Taking Your Strategic Meetings & Events Program Global
Implementing a successful Strategic Meetings Management Program (SMMP) requires a lot of time and energy – not to mention money and resources. If you started a SMMP from scratch, you know that it can, at times, be a painstaking process. The initial hurdles of putting together a detailed plan and getting executive buy-in are just the beginning of a long process.
But that’s not to discourage you if you haven’t already begun the process. It’s just to say that it’s labor-intensive, but that the result will pay off well in the end for you, your organization, and your clients. Reducing stress, saving money, and simplifying processes are all the result of a successful SMMP.
Once you’ve taken the long road to SMMP implementation and adoption, it’s easy to think that your role is over. However, maintaining a successful SMMP is just as critical as starting one and it doesn’t just become a self-managing entity. You must pay attention to it, analyze it, and iterate on it to guarantee long-term success and cost savings.
The Next Phase of your SMMP
One of the iterations of your program should be thinking about taking it to a global scale. If your organization operates globally – either with clients abroad or offices – then taking your program to a global scale is a key component of running a successful program as a whole.
Taking your program global has its own challenges, though. You won’t have to begin again, if that’s what you’re thinking. Much of the legwork you’ve done already for your domestic program will be relevant for your global program. But there will be necessary changes and flexibility needed to get it running on all cylinders as efficiently as your domestic program.
One caveat before beginning a global SMMP: You should not try to scale your program if it is not currently running efficiently. If you still have tweaks and changes to make in order to get your domestic program operating successfully, then you’ll want to wait until you achieve some sense of stability before moving forward with a global program.
If you decided that you do indeed want to go global, here are some considerations:
The international landscape is complex. Look to answer the following:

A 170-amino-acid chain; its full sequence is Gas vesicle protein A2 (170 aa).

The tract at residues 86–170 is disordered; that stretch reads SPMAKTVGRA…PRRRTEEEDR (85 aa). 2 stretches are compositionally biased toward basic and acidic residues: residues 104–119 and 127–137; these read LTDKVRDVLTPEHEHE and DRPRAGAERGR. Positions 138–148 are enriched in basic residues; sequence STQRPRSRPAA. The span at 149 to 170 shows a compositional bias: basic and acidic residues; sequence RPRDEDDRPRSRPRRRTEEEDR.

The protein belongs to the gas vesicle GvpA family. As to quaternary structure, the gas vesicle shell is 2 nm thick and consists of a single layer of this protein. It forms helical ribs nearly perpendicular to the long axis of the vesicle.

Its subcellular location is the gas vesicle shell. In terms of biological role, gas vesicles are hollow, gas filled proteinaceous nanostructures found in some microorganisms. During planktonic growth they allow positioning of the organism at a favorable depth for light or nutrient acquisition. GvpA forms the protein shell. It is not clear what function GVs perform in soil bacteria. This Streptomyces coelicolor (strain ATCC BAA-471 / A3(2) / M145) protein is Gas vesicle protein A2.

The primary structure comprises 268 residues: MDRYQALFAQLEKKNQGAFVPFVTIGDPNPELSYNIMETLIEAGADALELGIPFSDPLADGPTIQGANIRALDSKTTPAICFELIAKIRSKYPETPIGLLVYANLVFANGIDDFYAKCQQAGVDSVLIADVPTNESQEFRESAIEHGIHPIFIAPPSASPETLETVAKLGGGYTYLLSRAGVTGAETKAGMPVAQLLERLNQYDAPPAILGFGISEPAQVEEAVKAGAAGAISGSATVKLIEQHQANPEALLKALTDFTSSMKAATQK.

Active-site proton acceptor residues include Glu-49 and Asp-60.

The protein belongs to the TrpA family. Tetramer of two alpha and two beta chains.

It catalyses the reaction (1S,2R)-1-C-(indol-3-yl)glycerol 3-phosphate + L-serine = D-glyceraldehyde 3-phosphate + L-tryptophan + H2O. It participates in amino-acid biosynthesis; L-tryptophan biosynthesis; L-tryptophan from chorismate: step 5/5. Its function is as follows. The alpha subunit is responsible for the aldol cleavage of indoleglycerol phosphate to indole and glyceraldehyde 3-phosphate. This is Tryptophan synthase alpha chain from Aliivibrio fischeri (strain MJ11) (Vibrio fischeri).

Who are the regional/local supply base?
How do they compare against any global suppliers in the markets.
What are the regional or local best practices?
Decide on benchmarks. Using your current domestic data as a starting point, determine what your benchmarks should be, what your KPIs are, and who you should report these items to. It’s not often as straightforward with global programs as it is with domestic ones.
Be on the front lines of relationship management. Managing global relationships is a key component of a successful SMMP. Identify how decisions are made, build your stakeholder map, define how you will communicate and do your cultural homework on the locations you are expanding to. This will help you determine how you should interact with your global counterparts.
Nothing beats a good plan and follow-up. Project Management is a must. Before you begin, define your implementation plan and how you will drive it and be willing and able to communicate constantly. Your global partners will be able to see if you have a strong plan that you’re willing to stand behind and if you can give your full support and availability, they’ll be much more likely to get on board.
As with your domestic program, having buy-in from key stakeholders and strong relationships will drive your global SMMP program. Doing your research ahead of time and having a strong communication plan in place before you start will go a long way to ensuring your success.